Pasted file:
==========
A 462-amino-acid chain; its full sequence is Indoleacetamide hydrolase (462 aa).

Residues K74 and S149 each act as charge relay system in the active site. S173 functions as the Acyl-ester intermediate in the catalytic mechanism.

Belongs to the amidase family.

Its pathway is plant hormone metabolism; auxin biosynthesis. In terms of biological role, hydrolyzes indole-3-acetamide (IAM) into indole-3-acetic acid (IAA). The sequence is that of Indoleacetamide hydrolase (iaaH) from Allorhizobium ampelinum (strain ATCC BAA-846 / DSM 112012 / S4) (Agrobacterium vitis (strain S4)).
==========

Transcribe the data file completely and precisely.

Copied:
A 462-amino-acid chain; its full sequence is Indoleacetamide hydrolase (462 aa).

Residues K74 and S149 each act as charge relay system in the active site. S173 functions as the Acyl-ester intermediate in the catalytic mechanism.

Belongs to the amidase family.

Its pathway is plant hormone metabolism; auxin biosynthesis. In terms of biological role, hydrolyzes indole-3-acetamide (IAM) into indole-3-acetic acid (IAA). The sequence is that of Indoleacetamide hydrolase (iaaH) from Allorhizobium ampelinum (strain ATCC BAA-846 / DSM 112012 / S4) (Agrobacterium vitis (strain S4)).